Once again, President Bush started our day with a step-by-step diary of how the nation ended up in an "extraordinary crises" that paralyzed the economy. His old daring, defying voice was absent as he addressed the U.S. Chamber of Commerce, and much of what he said everybody already knew anyway. It was almost the old excuse that the culprit didn't know the gun was loaded. I am a terrible economist but I do suspect that the perfect storm that shut down our wallets didn't just happen in a few weeks but began to gather with rising force more than a few years ago while the Bush administration sat inattentively on the sidelines to avoid intruding on the wild spree of the free marketplace. And thank you, too, Alan Greenspan. Obviously none of the Bush economic circle chose to heed Nobel Prize winner Paul Krugman's warnings when a lot of people were euphorically cashing in on the housing market. It was Teddy Roosevelt, I believe, who referred to the tycoons of his day who by hook or crook made fortunes as "the wealthy criminal class." Sounds about right.
'Todd Purdum's bouncy address to the Akron Roundtable the Tangier caromed nicely between serious reflection on the current presidential campaign and light humor that helped one a bit to digest the salty pork chops on the luncheon plates. Purdum, the national editor of Vanity Fair, described the current campaign as a race between an "egghead and an egg breaker," asserted that race is "the question of the year," lamented the ugly tone of the combat and observed that the official lineup on both sides of the ballot suggested that "any boy or girl can grow up to be president. It's just one of the risks we take." He also expressed his uneasiness with Sarah Palin's presence on the GOP ticket - a "skin cell" from the presidency.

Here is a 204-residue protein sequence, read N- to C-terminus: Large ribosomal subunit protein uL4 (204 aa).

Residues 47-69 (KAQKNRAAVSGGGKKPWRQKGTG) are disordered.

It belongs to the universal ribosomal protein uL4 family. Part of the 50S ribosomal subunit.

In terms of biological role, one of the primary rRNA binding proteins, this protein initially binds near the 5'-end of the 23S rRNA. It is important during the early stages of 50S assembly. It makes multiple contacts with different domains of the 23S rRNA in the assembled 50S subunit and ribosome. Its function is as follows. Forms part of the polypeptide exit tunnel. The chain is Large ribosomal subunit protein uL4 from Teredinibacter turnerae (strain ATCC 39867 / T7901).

It does seem, well, awkward to me that the Justice Department, as well as John McCain, have fogged up the past few weeks of the presidential campaign with investigations and accusations of mischief and alleged misdeeds of ACORN. There won't be enough time to prove the validity of any of this. But that's not the point, The goal now is to confuse the public even more than it is already confused to create doubt and suspicion about THAT ONE. Add this to the quadrennial GOP complaints of voter fraud, such as the current challenge to tossed-up Ohio, and it soon dovetails nicely with what Republican officials have long told me what they wish for on Election Day: rain, snow, anything that discourages the turnout. Do their lobbyists hang out with the meteorologists, too, on K Street?